Phelps is all grown up

Swimmer's physical, emotional maturation has led to near iconic status

April 02, 2007|By Kevin Van Valkenburg | Kevin Van Valkenburg,Sun reporter

MELBOURNE, AUSTRALIA -- There is a simple explanation for why Michael Phelps was able to break five world records and win seven gold medals this past week at the FINA World Championships. It seems obvious looking back, but it took one of the most astonishing seven-day stretches in the history of sports for the picture to come completely into focus.

Phelps has become - physically and emotionally - a man.

When he was winning medals left and right at the Olympics in Athens in 2004, it was easy to overlook that, in many ways, he was still just a precocious teenager. Phelps still lived at home in Rodgers Forge, still needed his meals cooked for him, his laundry done, and he still needed his mother to wake him in the morning and make sure he got out of bed and off to practice on time.

It's a different story now. Debbie Phelps, the principal at Windsor Mill Middle School, said yesterday that, before the world championships, she hadn't seen her son since January at a swim meet in Long Beach, Calif.

"I don't know how he's training. I don't know how he's eating. I don't know how he's sleeping," she said. "I come as a spectator. But it's very important for me to be here for him."

Like every college-age person, Phelps, 21, needed to figure out how to handle the world on his own. After moving to Ann Arbor, Mich., and buying a home after the Olympics, he learned through trial and error how to accomplish basic tasks such as washing dishes, making meals and getting to the pool on time. And when things didn't go smoothly - like the time he nearly flooded his kitchen with bubbles after putting hand soap in his dishwasher - he learned from those experiences.

"My mom has done an unbelievable job raising me into the person I am today," Phelps said. "But I've also learned so much from being out on my own. I've had to make decisions and juggle things and not rely on her."

Phelps still made it a point to make eye contact with his mother after every race this week. He always knew where she was sitting.

"As a parent, you instill values in your children," said Debbie Phelps, with tears welling in her eyes, shortly after her son set his fifth world record of the week while winning the 400-meter individual medley yesterday. "You only hope when they go off on their own that they remain embedded in their hearts. I think they are with Michael. I think everything went pretty well."

Phelps' newfound maturity, when combined with superior swimming technique, increased weight training and the hunger to dominate his sport once again, formed the perfect storm leading up to the world championships. And when he dived into the pool last week, it was clear Phelps had not only regained the form he showed in Athens, but he also had surpassed it.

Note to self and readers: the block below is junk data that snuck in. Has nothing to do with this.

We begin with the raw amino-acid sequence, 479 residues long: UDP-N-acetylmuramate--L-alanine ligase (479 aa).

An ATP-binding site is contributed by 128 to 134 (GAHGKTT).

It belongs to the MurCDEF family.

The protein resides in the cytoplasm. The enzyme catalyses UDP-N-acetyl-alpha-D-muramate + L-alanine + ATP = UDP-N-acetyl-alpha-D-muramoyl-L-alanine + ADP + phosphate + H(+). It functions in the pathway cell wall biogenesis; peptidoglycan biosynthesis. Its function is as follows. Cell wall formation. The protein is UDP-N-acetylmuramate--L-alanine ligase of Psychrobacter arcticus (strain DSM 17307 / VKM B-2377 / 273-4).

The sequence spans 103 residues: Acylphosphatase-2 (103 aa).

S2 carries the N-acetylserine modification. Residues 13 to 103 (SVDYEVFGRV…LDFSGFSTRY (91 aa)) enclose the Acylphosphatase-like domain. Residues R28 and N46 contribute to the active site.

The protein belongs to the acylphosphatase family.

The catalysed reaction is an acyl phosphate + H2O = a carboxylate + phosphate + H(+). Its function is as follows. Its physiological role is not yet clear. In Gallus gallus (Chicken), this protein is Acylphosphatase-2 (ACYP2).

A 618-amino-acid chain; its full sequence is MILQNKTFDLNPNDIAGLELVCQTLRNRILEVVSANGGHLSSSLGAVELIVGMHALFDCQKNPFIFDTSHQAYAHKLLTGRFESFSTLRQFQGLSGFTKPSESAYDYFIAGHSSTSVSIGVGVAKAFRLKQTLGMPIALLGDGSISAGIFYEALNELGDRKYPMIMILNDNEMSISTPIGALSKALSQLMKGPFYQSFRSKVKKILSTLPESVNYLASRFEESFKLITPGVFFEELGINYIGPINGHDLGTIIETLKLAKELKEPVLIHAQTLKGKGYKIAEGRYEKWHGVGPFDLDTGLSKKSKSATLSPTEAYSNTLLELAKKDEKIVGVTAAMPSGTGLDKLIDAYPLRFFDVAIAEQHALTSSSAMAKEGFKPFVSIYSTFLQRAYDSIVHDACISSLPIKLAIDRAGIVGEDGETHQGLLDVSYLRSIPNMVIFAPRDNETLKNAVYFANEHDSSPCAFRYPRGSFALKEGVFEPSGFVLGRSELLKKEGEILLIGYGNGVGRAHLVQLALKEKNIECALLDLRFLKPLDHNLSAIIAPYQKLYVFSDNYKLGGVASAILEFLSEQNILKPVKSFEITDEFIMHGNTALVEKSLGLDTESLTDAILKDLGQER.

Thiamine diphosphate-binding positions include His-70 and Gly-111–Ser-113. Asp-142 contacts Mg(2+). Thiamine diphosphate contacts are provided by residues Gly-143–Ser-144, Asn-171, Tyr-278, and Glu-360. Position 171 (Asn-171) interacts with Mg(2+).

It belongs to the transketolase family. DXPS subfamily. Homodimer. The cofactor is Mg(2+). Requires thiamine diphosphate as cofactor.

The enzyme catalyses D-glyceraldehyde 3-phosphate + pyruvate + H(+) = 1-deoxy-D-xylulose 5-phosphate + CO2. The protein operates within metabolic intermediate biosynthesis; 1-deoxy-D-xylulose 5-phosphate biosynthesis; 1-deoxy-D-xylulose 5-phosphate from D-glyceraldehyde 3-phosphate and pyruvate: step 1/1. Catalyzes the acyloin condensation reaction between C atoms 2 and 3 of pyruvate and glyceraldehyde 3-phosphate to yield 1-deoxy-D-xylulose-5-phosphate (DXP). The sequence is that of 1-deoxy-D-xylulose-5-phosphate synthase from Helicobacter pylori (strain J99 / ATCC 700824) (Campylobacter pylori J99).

"He's a lot more mature, physically, psychologically and emotionally," said Phelps' coach, Bob Bowman. "That's it. It's very simple. He's just grown, as a person and as an athlete."

In the process, Phelps managed, for a week at least, to thrust swimming into the daily sports dialogue of many Americans in a non-Olympic year, which was no small task. Phelps acknowledged being amused and surprised when he turned on ESPN in his hotel room this week and heard arguments over who was the world's best athlete: Tiger Woods, Roger Federer or himself.

"I can't tell you how many people have sent me text messages that have said people are blowing you up [in the United States]," Phelps said. "They said it's been ESPN, PTI [Pardon the Interruption], the sports stations that so many kids my age watch. It's unreal. ... It's pretty cool to grow up watching ESPN and all of the sudden it pops up and you're on there. A year ago or two years ago, that wasn't the case. It's good to see the sport of swimming grow so much over the last few years."

Phelps' agent, Peter Carlisle, said he's confident Phelps will be the most watched athlete at the Olympics in 16 months.

"I think that doing as well as he did here really changes the context in which he's going to be discussed," Carlisle said. "I think this creates a pretty legitimate conversation of `Who is the greatest athlete?' Even if it's just a debate, that's a really great thing for the sport of swimming."

And a good thing for Phelps from a marketing standpoint. Carlisle said he's confident this week's performance will translate into more companies wanting to hire Phelps to be a spokesman for their products.

"There is a reason why certain athletes have those kind of deals," Carlisle said. "They transcend sport. They're iconic. Michael has definitely put himself at that same level."

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